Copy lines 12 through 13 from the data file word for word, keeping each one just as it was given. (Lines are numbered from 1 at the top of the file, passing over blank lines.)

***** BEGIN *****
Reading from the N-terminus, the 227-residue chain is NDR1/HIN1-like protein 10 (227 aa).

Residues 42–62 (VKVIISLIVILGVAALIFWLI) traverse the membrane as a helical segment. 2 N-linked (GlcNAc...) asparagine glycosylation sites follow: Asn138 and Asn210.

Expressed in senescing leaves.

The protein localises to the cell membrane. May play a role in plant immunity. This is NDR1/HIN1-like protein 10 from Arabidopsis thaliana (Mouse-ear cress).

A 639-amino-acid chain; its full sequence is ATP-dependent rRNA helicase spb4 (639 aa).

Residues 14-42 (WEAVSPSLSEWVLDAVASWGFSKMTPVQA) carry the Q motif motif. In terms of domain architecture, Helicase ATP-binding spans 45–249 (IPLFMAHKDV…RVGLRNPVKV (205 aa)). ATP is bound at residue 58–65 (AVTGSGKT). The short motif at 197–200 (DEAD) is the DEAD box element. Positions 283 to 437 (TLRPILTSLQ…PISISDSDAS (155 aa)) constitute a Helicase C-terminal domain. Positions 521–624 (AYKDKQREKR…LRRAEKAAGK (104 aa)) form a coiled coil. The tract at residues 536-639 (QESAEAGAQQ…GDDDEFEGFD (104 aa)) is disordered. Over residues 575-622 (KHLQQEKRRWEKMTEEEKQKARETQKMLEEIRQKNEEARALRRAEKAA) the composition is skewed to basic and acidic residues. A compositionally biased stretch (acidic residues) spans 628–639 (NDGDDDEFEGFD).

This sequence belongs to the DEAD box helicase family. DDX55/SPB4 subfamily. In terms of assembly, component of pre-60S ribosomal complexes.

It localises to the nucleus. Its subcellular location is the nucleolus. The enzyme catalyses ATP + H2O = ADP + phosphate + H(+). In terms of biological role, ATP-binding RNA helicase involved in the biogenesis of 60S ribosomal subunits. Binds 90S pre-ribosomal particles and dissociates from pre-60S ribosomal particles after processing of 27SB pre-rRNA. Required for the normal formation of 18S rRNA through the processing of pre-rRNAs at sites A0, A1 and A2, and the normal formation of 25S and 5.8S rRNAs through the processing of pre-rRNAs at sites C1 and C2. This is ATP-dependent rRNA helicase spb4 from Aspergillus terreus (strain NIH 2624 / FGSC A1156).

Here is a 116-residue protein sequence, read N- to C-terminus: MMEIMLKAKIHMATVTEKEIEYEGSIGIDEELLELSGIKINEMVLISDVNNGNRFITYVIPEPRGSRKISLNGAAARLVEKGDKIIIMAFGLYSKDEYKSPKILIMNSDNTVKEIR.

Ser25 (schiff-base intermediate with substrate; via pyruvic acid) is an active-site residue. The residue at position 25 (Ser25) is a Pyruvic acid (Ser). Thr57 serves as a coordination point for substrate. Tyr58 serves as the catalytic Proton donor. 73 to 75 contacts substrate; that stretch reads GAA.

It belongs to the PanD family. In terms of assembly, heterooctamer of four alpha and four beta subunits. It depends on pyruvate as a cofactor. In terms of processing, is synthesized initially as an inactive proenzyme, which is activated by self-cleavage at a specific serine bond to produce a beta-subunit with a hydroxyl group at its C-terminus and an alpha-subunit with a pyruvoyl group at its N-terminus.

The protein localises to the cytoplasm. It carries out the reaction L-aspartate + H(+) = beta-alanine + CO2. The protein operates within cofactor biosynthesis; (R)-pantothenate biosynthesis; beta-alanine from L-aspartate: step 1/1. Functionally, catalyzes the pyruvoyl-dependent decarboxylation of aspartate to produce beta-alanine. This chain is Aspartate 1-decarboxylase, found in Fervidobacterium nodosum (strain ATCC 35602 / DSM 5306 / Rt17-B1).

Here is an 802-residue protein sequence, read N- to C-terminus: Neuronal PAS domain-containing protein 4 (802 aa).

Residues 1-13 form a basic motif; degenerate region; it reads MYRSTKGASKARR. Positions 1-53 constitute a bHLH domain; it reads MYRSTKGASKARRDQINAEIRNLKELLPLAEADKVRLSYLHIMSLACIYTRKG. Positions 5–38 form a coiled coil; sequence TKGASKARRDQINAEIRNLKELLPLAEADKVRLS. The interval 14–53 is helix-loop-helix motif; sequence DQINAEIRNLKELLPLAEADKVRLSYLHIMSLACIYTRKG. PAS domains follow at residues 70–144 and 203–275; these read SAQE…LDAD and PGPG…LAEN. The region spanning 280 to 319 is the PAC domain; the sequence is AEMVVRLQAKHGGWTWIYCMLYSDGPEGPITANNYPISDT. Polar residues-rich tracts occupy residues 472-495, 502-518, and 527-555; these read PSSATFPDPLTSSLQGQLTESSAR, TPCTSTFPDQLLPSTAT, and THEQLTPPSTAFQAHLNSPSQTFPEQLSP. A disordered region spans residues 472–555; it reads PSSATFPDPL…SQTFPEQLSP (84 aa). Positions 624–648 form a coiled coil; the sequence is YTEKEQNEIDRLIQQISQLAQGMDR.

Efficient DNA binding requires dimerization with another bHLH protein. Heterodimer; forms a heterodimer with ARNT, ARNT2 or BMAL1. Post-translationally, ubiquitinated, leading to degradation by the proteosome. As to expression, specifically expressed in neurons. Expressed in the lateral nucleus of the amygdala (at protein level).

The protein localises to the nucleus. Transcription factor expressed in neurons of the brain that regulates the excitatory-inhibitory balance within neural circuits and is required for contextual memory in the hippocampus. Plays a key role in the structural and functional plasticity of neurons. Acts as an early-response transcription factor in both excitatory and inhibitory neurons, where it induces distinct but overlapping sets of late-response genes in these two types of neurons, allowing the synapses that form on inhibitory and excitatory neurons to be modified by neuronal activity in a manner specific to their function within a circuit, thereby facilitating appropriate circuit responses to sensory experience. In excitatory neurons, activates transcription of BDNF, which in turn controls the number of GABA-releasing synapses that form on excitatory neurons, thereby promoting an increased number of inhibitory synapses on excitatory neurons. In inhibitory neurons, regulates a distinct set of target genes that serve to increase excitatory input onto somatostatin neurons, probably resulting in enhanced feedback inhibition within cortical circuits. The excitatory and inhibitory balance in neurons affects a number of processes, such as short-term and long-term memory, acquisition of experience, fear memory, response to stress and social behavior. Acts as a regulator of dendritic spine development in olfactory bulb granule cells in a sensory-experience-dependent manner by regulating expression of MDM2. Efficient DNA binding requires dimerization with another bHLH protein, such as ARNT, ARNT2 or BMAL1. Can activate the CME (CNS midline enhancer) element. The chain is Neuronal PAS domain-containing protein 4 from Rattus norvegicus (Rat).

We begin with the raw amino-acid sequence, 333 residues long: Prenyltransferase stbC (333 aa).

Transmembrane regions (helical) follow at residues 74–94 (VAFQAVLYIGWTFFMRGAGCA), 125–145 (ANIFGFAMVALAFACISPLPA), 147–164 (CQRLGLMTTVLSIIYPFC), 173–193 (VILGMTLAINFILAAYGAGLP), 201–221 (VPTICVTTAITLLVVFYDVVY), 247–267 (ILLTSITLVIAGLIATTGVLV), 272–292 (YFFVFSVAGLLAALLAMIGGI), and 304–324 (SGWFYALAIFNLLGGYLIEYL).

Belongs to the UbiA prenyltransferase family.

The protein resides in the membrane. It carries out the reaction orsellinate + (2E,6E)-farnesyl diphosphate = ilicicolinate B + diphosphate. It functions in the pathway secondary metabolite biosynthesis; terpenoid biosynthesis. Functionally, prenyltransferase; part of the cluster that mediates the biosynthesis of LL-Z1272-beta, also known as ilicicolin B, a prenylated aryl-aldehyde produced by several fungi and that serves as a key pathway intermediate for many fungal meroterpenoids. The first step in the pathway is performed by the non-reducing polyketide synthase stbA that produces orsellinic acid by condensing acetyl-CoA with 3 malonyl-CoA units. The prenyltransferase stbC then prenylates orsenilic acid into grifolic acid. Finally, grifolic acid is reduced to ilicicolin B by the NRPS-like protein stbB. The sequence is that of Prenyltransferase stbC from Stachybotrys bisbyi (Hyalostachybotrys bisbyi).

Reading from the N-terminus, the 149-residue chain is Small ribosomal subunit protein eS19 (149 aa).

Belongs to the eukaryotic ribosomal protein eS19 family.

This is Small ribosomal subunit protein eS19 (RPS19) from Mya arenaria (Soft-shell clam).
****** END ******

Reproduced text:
The protein localises to the cytoplasm. It carries out the reaction L-aspartate + H(+) = beta-alanine + CO2. The protein operates within cofactor biosynthesis; (R)-pantothenate biosynthesis; beta-alanine from L-aspartate: step 1/1. Functionally, catalyzes the pyruvoyl-dependent decarboxylation of aspartate to produce beta-alanine. This chain is Aspartate 1-decarboxylase, found in Fervidobacterium nodosum (strain ATCC 35602 / DSM 5306 / Rt17-B1).

Here is an 802-residue protein sequence, read N- to C-terminus: Neuronal PAS domain-containing protein 4 (802 aa).